Gossets of Vaudrimesnil, France
Text and photographs kindly supplied by Jean Paul Gires (Paris, France).
Translation by James Michael Gossett
Vaudrimesnil. I know Vaudrimesnil very well -- it belonged to my family up to 1960 and my father was its owner the last years. The true name was "Château de la Rivière-Barbey " [Castle of the River Barbey], but it was often called "Château de Vaudrimesnil." We always refer to it as "Château de Vaudrimesnil " or, more simply, "Vaudrimesnil." It was a "manor" originally. The central part was constructed at the beginning of the 17th century, perhaps a little before. The stairway to the turret of the principal facade (see Figures 2 and 3 below) is very old. Vaudrimesnil became a "château" in the 19th century by the addition of two wings.
It entered into the heritage of the Gossets in the first half of the 18th century, was lived in by "Gossets" up to 1916, and remained with descendants (of other surname) up to 1960. The photo on the homepage is from 1922, I think. One can distinguish to the left two women in black. These were the owners of the era, my great-aunts Marie Gires (my Godmother) and Charlotte Gires. They carried on the mourning of their brother, Roger Gires, killed in the war in November of 1914.
Currently, this is a house for blind persons; it took on the name of "Manoir Guénier," the name of the donor who gave the money for its purchase. Click here for more information about the property's re-purposing.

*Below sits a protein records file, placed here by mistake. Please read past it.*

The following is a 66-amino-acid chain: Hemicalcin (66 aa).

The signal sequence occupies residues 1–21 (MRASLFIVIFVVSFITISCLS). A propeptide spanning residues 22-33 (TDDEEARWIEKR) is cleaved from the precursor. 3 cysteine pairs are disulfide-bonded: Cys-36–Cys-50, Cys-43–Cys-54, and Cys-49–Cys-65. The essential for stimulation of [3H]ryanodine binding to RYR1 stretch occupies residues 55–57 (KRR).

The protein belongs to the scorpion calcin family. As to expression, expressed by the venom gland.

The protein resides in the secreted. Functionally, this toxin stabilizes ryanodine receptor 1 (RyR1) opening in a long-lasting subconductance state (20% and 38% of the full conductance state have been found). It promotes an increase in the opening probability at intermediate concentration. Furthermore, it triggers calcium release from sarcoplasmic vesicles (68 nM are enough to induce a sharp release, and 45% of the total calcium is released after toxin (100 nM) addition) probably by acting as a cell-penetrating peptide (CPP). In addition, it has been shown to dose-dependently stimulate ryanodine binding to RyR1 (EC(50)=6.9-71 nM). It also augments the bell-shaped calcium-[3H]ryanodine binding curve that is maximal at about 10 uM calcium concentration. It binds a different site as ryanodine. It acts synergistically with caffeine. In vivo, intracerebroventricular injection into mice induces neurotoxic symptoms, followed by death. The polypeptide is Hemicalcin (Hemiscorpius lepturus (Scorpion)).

Gossets. The Gossets were not initially native to Vaudrimesnil, but from Carantilly, a small village in the department of Manche, next to Saint-Lô. It is from Carantilly that in 1685 the Huguenot Jean Gosset left for Jersey. The Gosset property in Carantilly, "La Monnerie," still exists. Better still, it belongs to a descendant of the Gossets.
WWII. The Château de Vaudrimesnil was occupied by the Germans from the beginning of June 1944, then by the Americans. It was not destroyed. My aunt Charlotte Gires, who feared it would be bombed, had evacuated its very beautiful, 18th-century furniture – which did end up being destroyed. La Monnerie, though located right in the center of the big American offensive of July 1944, was also miraculously saved.
Figure 1. (1913). To the center of the group of the five persons is Célina Gosset, last owner carrying the name of Gosset; to right, the principal facade of the château; to the left, the lodge (or caretaker's house), that still exists. For a little history: to the left, my uncle Paul Gires who did his studies of dentistry at the University of Philadelphia in the 1890s and went on to found in Paris the French School of Dentistry.
Figure 2. (1930). The principal or entry facade with its interior stairway turret.
Figure 3. (1970). The entry facade, after the restorations following the war.